The institution of a salary cap was the major point of contention during NHL CBA negotiations in 2004 and 2005. The owners' insistance on a cap and the players' initial refusal of one led to a lengthy work stoppage that eliminated an entire NHL season from the history books, a time that's still fresh in the minds of all of us as we sit through another round of CBA talks here in 2012.
But there's a bit of good news: Even despite the NHL's radical initial CBA proposal in July, the NHL Players' Association will not attempt to go back on the salary cap issue in these negotiations, according to RDS. It wasn't originally expected that the NHLPA would look to get rid of the cap, but after the NHL made such drastic changes in their first proposal, it was tough to be sure on how the players would respond.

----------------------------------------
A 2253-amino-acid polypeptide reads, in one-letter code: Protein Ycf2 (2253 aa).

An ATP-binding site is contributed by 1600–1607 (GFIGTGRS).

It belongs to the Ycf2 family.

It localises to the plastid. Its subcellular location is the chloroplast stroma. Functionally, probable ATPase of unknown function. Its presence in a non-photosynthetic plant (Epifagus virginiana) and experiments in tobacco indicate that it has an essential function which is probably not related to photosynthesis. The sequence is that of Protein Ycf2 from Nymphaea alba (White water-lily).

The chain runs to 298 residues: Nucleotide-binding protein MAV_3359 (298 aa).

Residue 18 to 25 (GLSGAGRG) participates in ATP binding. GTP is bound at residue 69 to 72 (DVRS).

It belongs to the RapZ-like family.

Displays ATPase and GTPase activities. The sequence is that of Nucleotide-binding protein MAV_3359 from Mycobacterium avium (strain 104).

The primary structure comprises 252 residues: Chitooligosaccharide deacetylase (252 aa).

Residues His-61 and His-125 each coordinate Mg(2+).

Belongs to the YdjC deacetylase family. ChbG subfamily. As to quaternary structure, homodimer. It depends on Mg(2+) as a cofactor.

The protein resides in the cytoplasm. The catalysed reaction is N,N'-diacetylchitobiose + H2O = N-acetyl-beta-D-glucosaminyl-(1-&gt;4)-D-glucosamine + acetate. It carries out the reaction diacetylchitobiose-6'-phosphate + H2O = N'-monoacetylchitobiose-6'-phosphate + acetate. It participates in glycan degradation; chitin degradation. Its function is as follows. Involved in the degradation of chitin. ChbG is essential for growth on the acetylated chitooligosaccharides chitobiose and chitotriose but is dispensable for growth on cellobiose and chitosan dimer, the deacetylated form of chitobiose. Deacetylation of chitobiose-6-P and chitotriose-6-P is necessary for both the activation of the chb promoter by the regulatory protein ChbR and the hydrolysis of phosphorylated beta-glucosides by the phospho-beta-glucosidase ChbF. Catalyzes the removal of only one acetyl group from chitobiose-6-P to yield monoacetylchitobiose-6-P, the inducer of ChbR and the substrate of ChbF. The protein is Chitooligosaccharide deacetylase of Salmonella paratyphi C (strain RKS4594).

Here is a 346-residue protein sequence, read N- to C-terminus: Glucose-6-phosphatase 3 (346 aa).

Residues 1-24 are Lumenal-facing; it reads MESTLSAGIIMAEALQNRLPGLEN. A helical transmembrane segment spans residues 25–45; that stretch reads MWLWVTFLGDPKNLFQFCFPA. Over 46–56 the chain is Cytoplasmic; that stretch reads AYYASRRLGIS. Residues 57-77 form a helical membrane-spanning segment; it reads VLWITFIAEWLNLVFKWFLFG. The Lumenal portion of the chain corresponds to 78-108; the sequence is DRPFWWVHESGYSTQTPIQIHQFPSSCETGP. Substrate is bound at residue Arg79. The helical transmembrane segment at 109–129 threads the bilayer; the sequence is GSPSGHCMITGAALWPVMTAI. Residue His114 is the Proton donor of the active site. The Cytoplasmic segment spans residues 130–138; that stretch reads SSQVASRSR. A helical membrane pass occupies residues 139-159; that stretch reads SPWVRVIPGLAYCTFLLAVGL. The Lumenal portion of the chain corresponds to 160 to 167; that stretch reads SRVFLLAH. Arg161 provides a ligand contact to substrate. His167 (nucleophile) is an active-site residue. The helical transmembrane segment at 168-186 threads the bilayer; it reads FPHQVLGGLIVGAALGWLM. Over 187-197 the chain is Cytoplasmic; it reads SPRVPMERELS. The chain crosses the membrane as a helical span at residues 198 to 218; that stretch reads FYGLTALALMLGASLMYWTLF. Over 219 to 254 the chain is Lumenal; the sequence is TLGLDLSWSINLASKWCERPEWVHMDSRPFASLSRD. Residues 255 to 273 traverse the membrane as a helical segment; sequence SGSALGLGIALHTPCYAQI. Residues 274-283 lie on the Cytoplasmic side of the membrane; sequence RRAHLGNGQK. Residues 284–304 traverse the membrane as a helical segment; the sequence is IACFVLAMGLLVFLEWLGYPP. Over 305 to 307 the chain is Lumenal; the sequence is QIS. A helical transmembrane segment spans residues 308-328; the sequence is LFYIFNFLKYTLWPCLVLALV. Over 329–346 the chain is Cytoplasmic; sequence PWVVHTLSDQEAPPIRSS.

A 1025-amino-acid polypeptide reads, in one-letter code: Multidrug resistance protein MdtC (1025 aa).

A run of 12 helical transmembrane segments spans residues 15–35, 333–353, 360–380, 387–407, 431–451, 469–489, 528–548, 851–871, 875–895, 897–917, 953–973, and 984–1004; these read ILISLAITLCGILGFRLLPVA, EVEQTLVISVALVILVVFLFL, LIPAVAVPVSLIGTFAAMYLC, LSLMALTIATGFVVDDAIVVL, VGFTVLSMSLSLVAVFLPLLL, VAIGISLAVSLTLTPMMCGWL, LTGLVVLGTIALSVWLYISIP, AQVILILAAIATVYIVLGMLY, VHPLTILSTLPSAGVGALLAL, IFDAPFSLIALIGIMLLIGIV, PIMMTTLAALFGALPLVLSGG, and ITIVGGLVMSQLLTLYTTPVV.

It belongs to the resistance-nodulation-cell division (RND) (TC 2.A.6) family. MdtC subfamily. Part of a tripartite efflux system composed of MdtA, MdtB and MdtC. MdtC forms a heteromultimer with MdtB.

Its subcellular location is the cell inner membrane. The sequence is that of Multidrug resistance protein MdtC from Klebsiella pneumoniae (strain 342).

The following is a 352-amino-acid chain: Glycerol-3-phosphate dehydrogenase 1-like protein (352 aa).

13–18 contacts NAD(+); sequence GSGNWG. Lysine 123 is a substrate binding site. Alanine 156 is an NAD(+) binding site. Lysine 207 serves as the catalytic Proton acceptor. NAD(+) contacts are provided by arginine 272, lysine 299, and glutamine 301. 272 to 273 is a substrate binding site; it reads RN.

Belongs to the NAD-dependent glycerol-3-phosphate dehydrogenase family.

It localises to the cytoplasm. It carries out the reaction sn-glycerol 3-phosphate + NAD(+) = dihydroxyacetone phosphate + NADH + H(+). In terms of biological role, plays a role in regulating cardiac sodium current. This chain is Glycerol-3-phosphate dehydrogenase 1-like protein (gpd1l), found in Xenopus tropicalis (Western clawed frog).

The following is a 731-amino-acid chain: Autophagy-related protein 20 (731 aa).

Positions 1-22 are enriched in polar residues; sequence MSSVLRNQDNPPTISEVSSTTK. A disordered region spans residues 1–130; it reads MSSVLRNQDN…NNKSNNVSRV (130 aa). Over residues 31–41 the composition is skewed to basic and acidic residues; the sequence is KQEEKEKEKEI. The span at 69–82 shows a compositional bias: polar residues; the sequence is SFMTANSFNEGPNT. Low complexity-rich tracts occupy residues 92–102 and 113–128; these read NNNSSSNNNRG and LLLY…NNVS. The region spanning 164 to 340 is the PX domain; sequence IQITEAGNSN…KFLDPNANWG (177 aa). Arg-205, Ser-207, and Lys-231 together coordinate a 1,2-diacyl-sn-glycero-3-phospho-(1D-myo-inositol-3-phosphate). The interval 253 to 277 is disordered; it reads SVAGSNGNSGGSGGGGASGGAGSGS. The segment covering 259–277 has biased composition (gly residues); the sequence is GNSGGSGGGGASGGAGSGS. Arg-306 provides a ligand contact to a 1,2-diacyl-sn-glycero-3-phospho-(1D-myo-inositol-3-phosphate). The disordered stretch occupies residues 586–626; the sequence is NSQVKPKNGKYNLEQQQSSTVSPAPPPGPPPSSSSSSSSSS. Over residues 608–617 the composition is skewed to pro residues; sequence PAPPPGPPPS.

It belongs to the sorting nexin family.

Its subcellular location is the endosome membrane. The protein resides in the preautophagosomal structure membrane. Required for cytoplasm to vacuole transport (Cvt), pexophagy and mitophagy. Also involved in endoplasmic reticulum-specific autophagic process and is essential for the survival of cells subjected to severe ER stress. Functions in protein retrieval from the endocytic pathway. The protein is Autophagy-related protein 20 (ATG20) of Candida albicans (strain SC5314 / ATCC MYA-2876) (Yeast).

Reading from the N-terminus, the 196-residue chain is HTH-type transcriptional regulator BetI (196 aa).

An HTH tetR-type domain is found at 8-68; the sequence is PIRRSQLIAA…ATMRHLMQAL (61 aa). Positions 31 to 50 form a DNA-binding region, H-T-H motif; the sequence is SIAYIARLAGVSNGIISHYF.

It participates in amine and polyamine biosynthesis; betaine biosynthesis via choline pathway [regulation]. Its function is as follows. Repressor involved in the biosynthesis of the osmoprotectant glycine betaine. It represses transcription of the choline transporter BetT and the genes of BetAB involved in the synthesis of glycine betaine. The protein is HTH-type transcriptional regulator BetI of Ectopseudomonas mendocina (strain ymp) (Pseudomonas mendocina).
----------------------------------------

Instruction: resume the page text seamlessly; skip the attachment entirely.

Major League Baseball operates under a luxury tax system without a salary cap, a system negotiated when current NHLPA head Donald Fehr was in charge of the MLBPA. Both the NHL and NFL operate currently under hard salary caps, in which team payrolls cannot exceed the set number.
The NHLPA could still propose something similar to the NBA's soft salary cap and luxury tax system, in which teams must pay a tax based on how much they go over a set threshold. The taxed money is then distributed amongst the teams that remain under that limit, theoretically corralling how much money is spent on salaries by the wealthiest of teams.
For all the news surrounding the NHL's collective bargaining agreement and the ongoing quest to replace it, stick with this StoryStream.